Wondering who that is? Here’s the link, and just for fun, I’ll try to get through the whole post without otherwise identifying him. Oh who am I kidding, it’s the infamous Scobleizer, Robert Scoble. He recently wrote a post on why he’s betting on Google+. Here are some key reasons, and I believe they are represented fairly in context:
What I’m noticing is Google+ gets the best stuff first. And this is “with no one on it.” (That claim cracks me up, a new post shows up every 20 seconds, 24 hours a day, and that’s with following only 5,000 people here)
My videos get more views after a month, due to Google and other search engines, than they do in the first day (which is when you’d see them on social networks).
Google+ items are the best way to get my media into Google search. I’m already seeing that. Now that there’s a search engine here on Google+ it’s even a bigger deal.
How do you best capture the EMOTION of your time? Blogging? Not for me anymore. Tweeting? Not for me anymore (I will continue being there, mostly to let people who won’t leave that system know what I’m doing and where I’m doing it — it has turned into a UI for my Facebook and Google behaviors). Facebooking? Yes. I’m still there and will be for forseeable future at http://facebook.com/robertscoble
I think I can summarize his arguments into the following statement: Google+ is a great content discovery tool for both content consumers and products, and a personal blog and Twitter don’t capture enough emotion and conversation. And I think he’s right — for Robert Scoble, and possibly a handful of others — and I can further understand why they have the passion for the site. I’d argue, strongly, that for the majority of other people, and not just mainstream users but technically sophisticated ones as well, Google+ is utterly lacking the experience consumers want. It doesn’t have my actual friends in it, nor does it seem to have the features that they will want (and they’ve reinvented the use of the + button, and there aren’t multithreaded conversations, and and and). But I’ll instead just do the counter to Robert’s key points above.
First, it’s my assertion that most people don’t much care about finding “the best stuff” nor do they care about the speed at which they find it. To my friend Robert, it’s a very important thing, which is understandable given the nature of his career. Most people, however, are consuming a trickle of content, and are not living in “real time”. Most people found out about Michael Jackson dying, Steve Jobs resigning, and the Japanese tsunami many many hours after the events, with only a tiny fraction of us in the few seconds or minutes after it was announced. Considering the availability of blogs, twitter feeds, and other streams, if the mainstream really wanted to consume more stuff in real-time, we’d already see much higher spikes in traffic to some of these sources. Google+ being “best” or “fastest” is one of those situations where “good enough” beats great by a long shot, and this isn’t going to send it users.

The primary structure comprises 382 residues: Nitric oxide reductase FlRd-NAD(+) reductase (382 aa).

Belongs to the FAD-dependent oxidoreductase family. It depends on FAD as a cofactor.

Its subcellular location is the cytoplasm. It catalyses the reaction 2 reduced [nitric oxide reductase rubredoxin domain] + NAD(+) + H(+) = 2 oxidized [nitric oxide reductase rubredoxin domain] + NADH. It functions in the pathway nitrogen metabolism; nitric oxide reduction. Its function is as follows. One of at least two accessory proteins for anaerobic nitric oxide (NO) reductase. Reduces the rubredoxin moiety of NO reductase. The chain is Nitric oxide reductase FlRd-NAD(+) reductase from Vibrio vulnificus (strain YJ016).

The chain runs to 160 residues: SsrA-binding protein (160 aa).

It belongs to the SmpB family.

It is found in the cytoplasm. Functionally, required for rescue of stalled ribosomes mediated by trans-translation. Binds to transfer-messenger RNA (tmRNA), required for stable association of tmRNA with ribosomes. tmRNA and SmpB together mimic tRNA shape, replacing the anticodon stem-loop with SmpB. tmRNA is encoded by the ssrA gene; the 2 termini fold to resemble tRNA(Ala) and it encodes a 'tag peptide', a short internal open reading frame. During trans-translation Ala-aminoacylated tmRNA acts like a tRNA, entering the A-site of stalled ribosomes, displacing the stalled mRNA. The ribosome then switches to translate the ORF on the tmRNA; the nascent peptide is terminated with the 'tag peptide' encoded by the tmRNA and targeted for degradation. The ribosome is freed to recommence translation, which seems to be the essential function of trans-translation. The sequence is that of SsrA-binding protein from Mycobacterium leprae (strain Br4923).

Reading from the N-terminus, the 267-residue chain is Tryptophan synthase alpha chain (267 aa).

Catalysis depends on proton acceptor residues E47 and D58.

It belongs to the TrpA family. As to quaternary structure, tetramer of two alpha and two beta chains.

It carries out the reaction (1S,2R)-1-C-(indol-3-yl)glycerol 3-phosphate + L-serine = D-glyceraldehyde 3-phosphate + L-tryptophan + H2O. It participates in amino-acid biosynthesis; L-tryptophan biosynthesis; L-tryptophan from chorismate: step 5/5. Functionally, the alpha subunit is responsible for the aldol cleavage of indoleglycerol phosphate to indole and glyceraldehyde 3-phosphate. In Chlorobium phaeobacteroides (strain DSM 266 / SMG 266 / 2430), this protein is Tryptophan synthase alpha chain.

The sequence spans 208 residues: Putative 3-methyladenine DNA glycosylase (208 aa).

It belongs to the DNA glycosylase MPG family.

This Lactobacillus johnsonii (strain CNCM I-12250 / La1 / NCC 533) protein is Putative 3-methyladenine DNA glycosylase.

Robert’s next two points have to do with getting his content to a wider audience – I’ll keep this point short and sweet: the vast majority of people rarely create content that they share with the general public.
Next up is creating emotion – I don’t mean to sound too harsh here, but the “emotional fabric” of Google+ is roughly on par to that of a sheet of loose leaf paper, maybe slightly less. Google+ is about as bland and expressionless an environment as I have seen online, it’s only slightly more “warm” than their search results. Facebook is unquestionably a better experience from this perspective, and as clever as the Googlers are, incorporating the warmth it’d take to create this kind of environment is simply beyond their DNA.
Lastly, on what is a blog for? It’s about identity. It’s only because of the “.com” that Robert grew an identity as Scobleizer (like it or not). If a random person were to hear about Robert Scoble and decide he wanted to learn more about him, read his works, etc, he’s going to end up at his personal identity site. Which is, at present, his blog. In the future if it’s a smorgasbord of content distributed across the blog, YouTube, Building43, Google+, Facebook, and the occasional tweet, he’s diluting his brand. Now luckily for Robert, he already has a brand, and he can really push the limits of sites like G+ and Facebook to accommodate his following behaviors. But again, none of this ties into the identity of a random individual online, who is, like it or not, probably based on Facebook, with occasional presences on Twitter, Yelp, and other sites.
Now don’t get me wrong, I don’t question if Robert himself is getting a lot, at present, out of Google+, it’s clear he is. But I’m shocked he’s betting the future on it. I feel like we saw this play out once before, back in the FriendFeed days. At the time, he was warned by Michael Arrington not too invest too heavily in that service. And just because “it’s Google” isn’t enough to be certain of permanence, in fact Google’s killed quite a few products recently. And if Google+ really becomes a “ghost town” that the founders themselves aren’t interested in participating in, I wonder how long it can survive.